When I started this blog I promised to faithfully chart the ups and downs of the cricket season. It’s been a bit of a bumpy ride so far, but Saturday marked a new low. When it was all over I felt like finding a large hole, climbing into it and sleeping until September. Writing about what happened was the last thing I wanted to do. But it’s becoming painfully apparent that it’s the only thing I can do.

It started so well. We travelled in cheery convoy from Menheniot, arriving in Launceston’s plush new pavilion full of optimism. Conditions were misty overhead and soggy underfoot, but we posed happily for team photos and took the field on time. Alan and Zac rode their luck in a fantastic partnership of 124 for the second wicket, making the most of some extremely dodgy fielding. More of that later.

A sudden collapse sent the tail-enders scrabbling around for kit and racing out to face the final few overs. I was bowled for a duck, but I wasn’t too bothered. We had long ago passed the captain’s minimum target of 120, finishing with a more than respectable 174 in tricky conditions. We took tea safe in the knowledge that at least we had a competitive game on our hands, and at best a real shot at victory. In my eager state, forgetting my usual wary vegetarian approach to clubhouse buffets, I took a bite out of a pepperoni pizza. This should have been my first clue that there was trouble ahead.

BsWrdx6IMAAJgeE

As often happens, we had a lopsided starting XI featuring a handful of genuine batsmen but not many bowlers. Phil and Paul kicked things off and everything went wrong. I was stationed at square leg where the ball seemed to follow me, as if the umpire had a cork and leather magnet in his coat pocket. Every time a pull, flick, glance or swipe came my way I missed it. I told myself again and again to watch the ball, get behind it, long barrier, just stop the bloody thing. But the more I tried, the worse it got. One glaring misfield is bad enough, but I must have notched up four or five, giving away three or four runs each time. Yes, the outfield was soaking wet and the ball was very slippy. But sometimes I didn’t even get a hand on it.

I’ve never really failed at anything in my life; I even passed my driving test first time. If this wasn’t failure, it felt an awful lot like it. It’s not a pleasant sensation. I felt like David Luiz while the Germans were running riot in Belo Horizonte. Granted, there weren’t 60,000 frenzied home fans staring down at me, and the world’s media were probably not analysing my every move (although a reporter from the Sunday Independent was seen skulking around the boundary), but they might as well have been.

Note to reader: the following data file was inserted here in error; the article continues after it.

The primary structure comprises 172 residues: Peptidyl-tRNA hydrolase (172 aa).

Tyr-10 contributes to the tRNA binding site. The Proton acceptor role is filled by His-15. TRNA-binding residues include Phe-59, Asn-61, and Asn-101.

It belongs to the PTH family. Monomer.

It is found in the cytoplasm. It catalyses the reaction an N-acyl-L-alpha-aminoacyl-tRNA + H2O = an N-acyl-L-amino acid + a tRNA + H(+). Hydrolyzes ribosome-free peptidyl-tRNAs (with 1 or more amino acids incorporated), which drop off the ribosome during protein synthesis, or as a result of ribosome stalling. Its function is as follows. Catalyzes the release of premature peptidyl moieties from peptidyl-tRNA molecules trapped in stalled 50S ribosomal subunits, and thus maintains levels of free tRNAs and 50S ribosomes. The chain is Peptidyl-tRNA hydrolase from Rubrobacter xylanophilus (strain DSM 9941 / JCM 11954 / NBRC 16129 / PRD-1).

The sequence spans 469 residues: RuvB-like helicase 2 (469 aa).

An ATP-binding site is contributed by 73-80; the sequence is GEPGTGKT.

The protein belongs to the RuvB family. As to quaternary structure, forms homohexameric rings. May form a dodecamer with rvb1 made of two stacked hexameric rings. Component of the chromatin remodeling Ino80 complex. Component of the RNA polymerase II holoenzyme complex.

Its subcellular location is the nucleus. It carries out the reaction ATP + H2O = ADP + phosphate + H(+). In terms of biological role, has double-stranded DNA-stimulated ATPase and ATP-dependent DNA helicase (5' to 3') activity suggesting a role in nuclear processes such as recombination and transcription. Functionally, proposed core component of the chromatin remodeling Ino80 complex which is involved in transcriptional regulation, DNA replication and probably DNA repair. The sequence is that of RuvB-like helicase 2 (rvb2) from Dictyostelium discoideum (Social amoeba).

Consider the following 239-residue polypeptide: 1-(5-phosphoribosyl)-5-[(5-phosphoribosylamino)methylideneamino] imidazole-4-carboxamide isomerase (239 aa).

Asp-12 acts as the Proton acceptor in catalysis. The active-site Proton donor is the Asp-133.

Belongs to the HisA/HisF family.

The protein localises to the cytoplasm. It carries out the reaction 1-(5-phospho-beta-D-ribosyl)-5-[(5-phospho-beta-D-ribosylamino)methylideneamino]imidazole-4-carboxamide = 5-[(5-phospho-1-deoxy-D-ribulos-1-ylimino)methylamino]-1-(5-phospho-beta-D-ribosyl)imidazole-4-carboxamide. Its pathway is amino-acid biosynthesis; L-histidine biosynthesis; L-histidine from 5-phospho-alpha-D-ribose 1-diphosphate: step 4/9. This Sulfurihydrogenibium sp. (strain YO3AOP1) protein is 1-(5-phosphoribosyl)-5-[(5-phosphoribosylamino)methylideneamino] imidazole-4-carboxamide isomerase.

Needless to say my confidence, a fickle and nomadic bird at the best of times, thought ‘Sod this’ and flew away into the misty hills. I told myself not to mope around and be ready for the next ball, but inside I was praying for the end. I knew I wasn’t going to bowl, could never make up for all the runs I’d conceded and would probably let even more through given the chance.

brazil

When you find yourself in such a situation, what do you do? You can’t walk off, you can’t fall in a heap and cry. You just have to keep going. It’s a snapshot of life, part of the seemingly never-ending saga of growing up. Sometimes we make mistakes, sometimes bad things happen, sometimes they keep happening.

I took a crumb of comfort from the fact that I wasn’t the only one finding it tough. Even Zac, one of the club’s best fielders, had an off day. Earlier, while we were warming up, he spilled a straightforward dolly. ‘I think that’s the first catch I’ve ever seen you drop,’ I laughed. Talk about tempting fate – he shelled another one, the kind he would take 99 times out of 100, in his sleep and standing upside down, as the home side’s innings descended into farce. At least he was 66 runs in credit following his batting exploits.

I have been involved in more than my fair share of humiliating defeats, but nothing as bad as this. All I wanted to do was get changed, pack up and get out of there. Unfortunately I had given Steve and Zac a lift, so we endured the 30 minute journey back in complete silence. It was almost as excruciating as the game itself.

I wasn’t sure whether to write this at all. I wanted to forget, to lock it all away inside a box of bad dreams. But I figured I owed it to myself to be honest, and it could be a coping mechanism, a form of therapy. Get it all out and move on. I wanted to apologise to the captain before we left, but couldn’t find the words. I’m not sure they would have made any difference anyway. As we trudged away I heard him say ‘It’s only a game’. He was right. But it didn’t help.

The world of sport being what it is – an ultimately meaningless quest for supremacy over one’s fellow human being – there is a bottomless bucket of cliched inspirational quotes for those in need of a post-defeat pick-me-up. This one, from Olympic champion Victoria Pendleton, stands out: “Track cycling isn’t about life or death: it’s about rolling around a wooden bowl on a bike with no brakes.” If anybody asks me how I got on at the weekend, maybe I should say the following: “I stood in the rain for three hours wearing white flannelled trousers. A man with a big bat hit a hard ball towards my knees and I missed it. Nobody got hurt and we all went home.”

Sam Blackledge

Tagged , , , , , , , ,
Advertisements